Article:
Mycobacteria can be quickly and simply identified by PCR restriction-enzyme analysis (PRA), but misidentification can occur because of similarities in band sizes that are critical for discriminating among species. Capillary electrophoresis can provide computer-aided band discrimination. The aim of this research was to develop an algorithm for identifying mycobacteria by combined rpoB duplex PRA (DPRA) and hsp65 PRA with capillary electrophoresis.
Three hundred and seventy-six acid-fast bacillus smear-positive BACTEC cultures, including 200 Mycobacterium tuberculosis complexes (MTC) and 176 non-tuberculous mycobacteria (NTM) were analyzed. With combined hsp65 and rpoB DPRA, the accuracy rate was 100% (200 isolates) for the MTC and 91.4% (161 isolates) for the NTM. Among the discordant results (8.6%) for the NTM, one isolate of Mycobacterial species and an isolate of M. flavescens were found as new sub-types in hsp65 PRA.
This effective and novel identification algorithm using combined rpoB DPRA and hsp65 PRA with capillary electrophoresis can rapidly identify mycobacteria and find new sub-types in hsp65 PRA. In addition, it is complementary to 16 S rDNA sequencing.
Keywords:rpoB duplex polymerase chain reaction; hsp65 restriction fragment length polymorphism analysis,Capillary electrophoresis
Detection and identification of mycobacteria in clinical specimens is a key issue in the therapy of pulmonary diseases because misidentification can lead to inappropriate treatment. Traditionally, mycobacterial species are identified based on their growth rate, presence or absence of pigmentation, and using biochemical assays of the isolates recovered from specimens. The biochemical assays are time-consuming and labor-intensive, usually taking 1 to 2 months to complete, and assays for non-tuberculous mycobacteria (NTM) species can have poor reproducibility and provide ambiguous results [1,2].
By contrast, molecular identification, notably PCR-restriction enzyme analysis (PRA), is rapid and simple. The hsp65 PRA method, developed by Telenti et al. in 1993, is a popular DNA-based method for mycobacteria identification . Using hsp65 PRA, Wong et al.  reported 100% sensitivity and specificity in identifying Mycobacterium tuberculosis complexes but only 74.5% sensitivity in identifying NTM species. This misidentification may occur because of similarities in band sizes that are critical for species discrimination . An additional contributing factor is a lack of knowledge of all existing PRA profiles, especially among species that are very heterogeneous, such as M. gordonae, M. scrofulaceum, and M. terrae complexes. Recently, capillary electrophoresis (CE) with computer analysis [5-9] has provided more precise band discrimination than analysis by the naked eye.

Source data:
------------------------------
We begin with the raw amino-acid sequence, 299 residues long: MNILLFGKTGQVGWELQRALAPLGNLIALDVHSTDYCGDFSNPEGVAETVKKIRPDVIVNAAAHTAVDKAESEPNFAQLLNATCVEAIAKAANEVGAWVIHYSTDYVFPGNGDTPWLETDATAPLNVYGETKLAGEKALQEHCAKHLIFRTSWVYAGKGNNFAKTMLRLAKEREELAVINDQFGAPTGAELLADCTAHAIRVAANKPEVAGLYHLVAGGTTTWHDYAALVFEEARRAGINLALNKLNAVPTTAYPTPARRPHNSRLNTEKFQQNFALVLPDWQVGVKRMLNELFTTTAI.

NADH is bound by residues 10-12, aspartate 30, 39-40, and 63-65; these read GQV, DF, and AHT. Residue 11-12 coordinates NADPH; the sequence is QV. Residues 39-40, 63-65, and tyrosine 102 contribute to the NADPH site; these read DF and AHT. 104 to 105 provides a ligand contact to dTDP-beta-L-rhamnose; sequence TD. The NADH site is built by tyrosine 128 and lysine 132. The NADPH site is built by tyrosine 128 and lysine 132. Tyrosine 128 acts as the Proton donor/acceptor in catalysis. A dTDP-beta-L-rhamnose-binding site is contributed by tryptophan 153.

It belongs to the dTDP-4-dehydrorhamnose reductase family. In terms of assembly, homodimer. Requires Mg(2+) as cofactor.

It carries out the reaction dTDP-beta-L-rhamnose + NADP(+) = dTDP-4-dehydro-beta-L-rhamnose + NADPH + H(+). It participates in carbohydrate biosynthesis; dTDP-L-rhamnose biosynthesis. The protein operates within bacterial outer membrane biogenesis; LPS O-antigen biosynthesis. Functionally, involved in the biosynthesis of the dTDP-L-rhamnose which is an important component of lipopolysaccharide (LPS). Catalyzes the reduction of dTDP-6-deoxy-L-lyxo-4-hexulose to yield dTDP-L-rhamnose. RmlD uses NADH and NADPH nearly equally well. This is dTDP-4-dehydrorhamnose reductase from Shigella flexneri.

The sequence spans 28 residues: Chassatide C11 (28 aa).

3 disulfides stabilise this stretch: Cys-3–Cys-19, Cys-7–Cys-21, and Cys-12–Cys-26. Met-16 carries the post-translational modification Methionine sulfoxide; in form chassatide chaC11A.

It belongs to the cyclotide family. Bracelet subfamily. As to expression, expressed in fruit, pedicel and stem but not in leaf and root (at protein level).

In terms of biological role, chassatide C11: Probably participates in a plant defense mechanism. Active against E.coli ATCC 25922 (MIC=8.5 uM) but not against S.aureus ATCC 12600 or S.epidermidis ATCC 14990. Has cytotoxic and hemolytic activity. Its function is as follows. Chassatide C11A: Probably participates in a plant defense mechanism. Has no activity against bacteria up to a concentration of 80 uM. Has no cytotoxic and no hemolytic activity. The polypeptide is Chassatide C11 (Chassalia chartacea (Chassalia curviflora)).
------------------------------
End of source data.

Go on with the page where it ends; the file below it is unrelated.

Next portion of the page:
Previously, we developed an algorithm for mycobacterial species identification from acid-fast bacillus (AFB) smear-positive BACTEC tubes by combining the rpoB duplex PRA (DPRA)  and the key phenotypic characters of mycobacteria recovered from the tubes . Using rpoB DPRA, we differentiated Mycobacterium tuberculosis complexes (MTC) from NTM with 235 base pair (bp) and 136 bp PCR amplicons in AFB smear-positive BACTEC cultures. The 136 bp rpoB duplex PCR amplicon was further digested with MspI and HaeIII (rpoB DPRA) to divide the NTM species into eight easily distinguishable groups (A–H) as described by Kim et al. . Using two phenotypic characters (growth rate and photoreactivity on pigment production) and two simple biochemical assays (nitrate reduction test and Tween 80 hydrolysis test) , the mycobacterial species were identified. However, the sub-culture and biochemical tests for this algorithm took three weeks.
In the present study, we developed a rapid and effective algorithm for identification of mycobacteria by combined rpoB DPRA and hsp65 PRA with CE.
There were 376 AFB smear-positive BACTEC culture tubes (positive BACTEC cultures), including 200 MTC and 176 NTM-containing BACTEC cultures. A further 20 bacteria were MGIT positive but AFB culture smear negative, and these were classed as contaminated and excluded from subsequent evaluation.
By rpoB duplex PCR, all of the 200 MTC-containing BACTEC cultures and the 176 NTM-containing BACTEC cultures showed 235-bp and 136-bp PCR amplicons specific for MTC and NTM, respectively. The species were identified according to the flow chart shown in Figure 1.
Figure 1. An flow chart of the identification of Mcobacterial species from clinical specimens by combined rpo B duplex PCR(DCR) and hsp 65 PCR-Restriction Fragment Length Polymorpgism analysis(PRA).
Concordant results from rpoB DPRA and hsp65 PRA
Combining rpoB DPRA and hsp65 PRA with computer-aided CE gave an accuracy rate of 100% (200/200) for MTC and 91.4% (161/176) for NTM (Table 1).
Table 1. Comparison of hsp65 RFLP, rpo B RFLP patterns, 16 S rDNA sequences and conventional biochemical identification in 361 isolates with concordant results
Discordant results from rpoB DPRA and hsp65 PRA
There were 15 isolates (8.6%) of NTM with discordant results with rpoB DPRA and hsp65 PRA (Table 2). The two isolates, Mycobacterial species (A group) and M. flavescens (A group) identified by 16 S rDNA sequencing represented new patterns not available in the hsp65 PRA databases and might be new sub-types in hsp65 PRA. For Mycobacterial species, 16 S rDNA sequencing did not confirm the identity of the isolate but conventional biochemical identification showed it was M. mucogenicum.